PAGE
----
Personal Protective Clothing

July 2, 2010
My great-niece Sydney came for a visit and was playing with my Barbie Dentist set. She said to me, “This could not be a good dentist; she has no lab coat.”

by Noel Kelsch, RDHAP
[email protected]

My great-niece Sydney came for a visit and was playing with my Barbie Dentist set. She said to me, “This could not be a good dentist; she has no lab coat.” My niece gets it. She is only 7 years old but she knows what you need to wear to practice safely in a dental setting.

Personal protective clothing (PPC) is a vital component of personal protective equipment (PPE). It is designed to cover your uniform, street clothing, and skin, and prevent cross-contamination from blood and other potentially infectious materials (OPIM).1 It is a barrier between potential diseases that dental health care personnel (DHCP) are exposed to every day. When used properly, personal clothing is very effective at limiting exposure to the pathogens that may be contained in blood and other body fluids. It is a safety feature that allows you to work in this environment and not bring home disease to your family on your clothing.

The Occupational Safety and Health Administration (OSHA) Bloodborne Pathogens Standard requires the PPC (e.g., gowns, jackets) to have sleeves long enough to protect the forearms, have a high neck, and be knee length.

Here are tips for wearing PPC:

  • DHCP should change protective clothing daily or when it becomes visibly soiled and as soon as possible when penetrated by blood or other potentially infectious fluids.2
  • All protective equipment should be removed before leaving the work area. The only acceptable places for this equipment are in patient care, instrument processing, and laboratory areas. This equipment is not to be worn in the restroom, front office, dentist’s personal office, or break room.1 It should never be worn outside the office.
  • The employer can supply simple disposable gowns or reusable gowns and jackets that he or she is responsible for maintaining and laundering.
  • Standard uniforms and street clothing are not intended for use as personal protective clothing and do not qualify to meet the standard.3
  • When choosing PPC, look for clothing that is recyclable, stain- and fluid-resistant, simple to don and remove, breathable, and has antibacterial qualities in the material.
  • When removing the garment, turn it inside out as you remove it so that the largest section of infectious material is on the inside, limiting exposure.
  • Establish a specific area for hanging PPC when you are not wearing it. Do not hang patient items — jackets, purses, or street clothing — in that area, risking cross-contamination.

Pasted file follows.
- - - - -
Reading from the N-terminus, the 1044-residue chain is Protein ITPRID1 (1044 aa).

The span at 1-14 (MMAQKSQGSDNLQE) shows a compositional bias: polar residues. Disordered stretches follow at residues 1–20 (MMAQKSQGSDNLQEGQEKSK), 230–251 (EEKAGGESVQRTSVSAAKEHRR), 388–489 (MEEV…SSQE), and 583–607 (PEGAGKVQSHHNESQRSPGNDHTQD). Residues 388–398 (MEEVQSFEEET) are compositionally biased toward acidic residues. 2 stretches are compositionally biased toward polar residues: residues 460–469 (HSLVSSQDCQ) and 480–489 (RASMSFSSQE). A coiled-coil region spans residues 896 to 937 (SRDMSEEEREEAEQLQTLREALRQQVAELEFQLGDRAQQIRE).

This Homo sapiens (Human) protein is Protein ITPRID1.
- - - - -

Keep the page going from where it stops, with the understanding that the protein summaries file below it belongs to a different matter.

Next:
• An open back on garments such as disposable gowns gives good protection and allows ventilation for DHCP.
  • In going green it is important to factor in transportation, electricity, laundry, safety, and other considerations when comparing disposable to reusable.
  • Never store contaminated PPE in the pockets of personal protective clothing. Things such as contaminated masks can cross-contaminate your hands, pens, and other items stored in the gown. Eye protection must be disinfected before it is placed in the pocket.

Who has to clean the protective clothing if disposables are not used? Employees are not allowed to launder their contaminated personal protective clothing at home. This is the responsibility of the employer. This would include the gown, lab coat, or jacket that is worn for personal protection. The employee’s uniform, street clothes, or scrubs are usually not intended to be personal protective equipment and are worn under the lab coat or gown. They are not contaminated with blood or other potentially infectious materials and are the employee’s responsibility unless they become accidentally contaminated.

In the 2003 Guidelines for Environmental Infection Control in Health-Care Facilities, the CDC provides guidance for the handling, cleaning, and disinfection of contaminated laundry. The document can be found at If employers want to have employees perform these duties at the office, they must establish an exposure-control program that covers all job classifications and tasks in which the employees have occupational exposure. If they choose to use an outside service, they must confirm that the service complies with OSHA guidelines.